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Cabot Arts and Music Festival
The Labyrinth - Joe Godwin
Local creator of Labyrinths, Joe Godwin will construct a temporary labyrinth for the Cabot Arts and Music Festival. Joe has created beautiful labyrinth's throughout Vermont, notably at the United Community Church in St. Johnsbury, and in East Hardwick behind Hardwick Chiropractic.
A labyrinth is not a maze. It has no blind alleys or dead ends as mazes have. It is unicursal (one line), meaning there is only one path to the center and back out. The path twists and turns back on itself many times before reaching the center. Once at the center, there is only one way back out.
There is no set time for how long it takes to walk a labyrinth since each one is unique. Some may take only 5 minutes, while others may be significantly longer.
Patterns range from simple to complex, and sizes of labyrinths vary. Walking a labyrinth requires you to merely follow the pattern, with no puzzle to figure out. This lets your mind focus on your meditation or prayer.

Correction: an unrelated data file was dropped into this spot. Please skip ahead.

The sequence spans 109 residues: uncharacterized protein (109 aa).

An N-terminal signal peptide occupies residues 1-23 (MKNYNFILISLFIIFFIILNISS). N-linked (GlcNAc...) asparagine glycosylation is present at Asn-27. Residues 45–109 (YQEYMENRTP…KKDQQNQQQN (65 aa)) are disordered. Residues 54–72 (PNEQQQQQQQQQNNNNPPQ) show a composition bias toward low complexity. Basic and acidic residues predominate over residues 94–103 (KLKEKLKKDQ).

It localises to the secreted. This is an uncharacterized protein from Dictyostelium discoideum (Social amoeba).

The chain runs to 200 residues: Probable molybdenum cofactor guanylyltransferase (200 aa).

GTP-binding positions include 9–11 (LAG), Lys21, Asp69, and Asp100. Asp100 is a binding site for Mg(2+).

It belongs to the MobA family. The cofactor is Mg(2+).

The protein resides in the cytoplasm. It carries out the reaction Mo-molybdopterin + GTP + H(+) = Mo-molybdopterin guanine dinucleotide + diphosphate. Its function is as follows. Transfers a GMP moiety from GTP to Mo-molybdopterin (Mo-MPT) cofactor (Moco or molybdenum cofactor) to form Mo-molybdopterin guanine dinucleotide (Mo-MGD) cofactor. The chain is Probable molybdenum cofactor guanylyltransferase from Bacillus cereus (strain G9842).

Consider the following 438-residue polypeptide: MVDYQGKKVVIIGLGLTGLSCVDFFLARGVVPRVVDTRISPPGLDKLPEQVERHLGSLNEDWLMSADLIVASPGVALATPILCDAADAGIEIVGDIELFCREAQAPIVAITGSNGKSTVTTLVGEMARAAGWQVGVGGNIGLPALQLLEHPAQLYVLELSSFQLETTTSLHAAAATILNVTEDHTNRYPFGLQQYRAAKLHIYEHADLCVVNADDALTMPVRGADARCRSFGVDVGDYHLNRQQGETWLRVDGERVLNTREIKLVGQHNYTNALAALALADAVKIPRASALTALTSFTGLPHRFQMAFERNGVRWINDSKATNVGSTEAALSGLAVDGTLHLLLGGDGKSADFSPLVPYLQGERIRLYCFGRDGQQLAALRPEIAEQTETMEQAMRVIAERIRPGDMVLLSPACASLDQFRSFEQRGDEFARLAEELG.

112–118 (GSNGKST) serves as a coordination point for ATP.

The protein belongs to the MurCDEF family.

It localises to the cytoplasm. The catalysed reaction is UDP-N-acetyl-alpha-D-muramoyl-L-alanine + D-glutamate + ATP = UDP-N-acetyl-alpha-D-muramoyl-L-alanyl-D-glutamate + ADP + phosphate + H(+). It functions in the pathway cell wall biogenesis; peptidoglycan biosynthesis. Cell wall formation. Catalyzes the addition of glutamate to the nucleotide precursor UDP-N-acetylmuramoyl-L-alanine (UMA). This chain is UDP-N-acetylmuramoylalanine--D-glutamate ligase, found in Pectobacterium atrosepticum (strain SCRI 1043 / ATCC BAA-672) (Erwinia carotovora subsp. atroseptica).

The labyrinth symbolizes a journey to a predetermined destination (such as a pilgrimage to a holy site) or the journey through life from birth to spiritual awakening to death. Labyrinths can be made of stone, wood, plants (such as hedges), or other materials. They may even be painted on a floor.
Time of the Signs! - Janet VanFleet
Cabot resident and mixed-media artist Janet Van Fleet makes three-dimensional objects with found and manipulated materials. For The Cabot Arts and Music Festival this year, Janet has created eight sign-carrying people to help inform and orient participants to all the festival has to offer.
Janet is a founder of Studio Place Arts, an art center in Barre, Vermont where she has her studio. Van Fleet's work often makes reference to political, environmental, and social issues.
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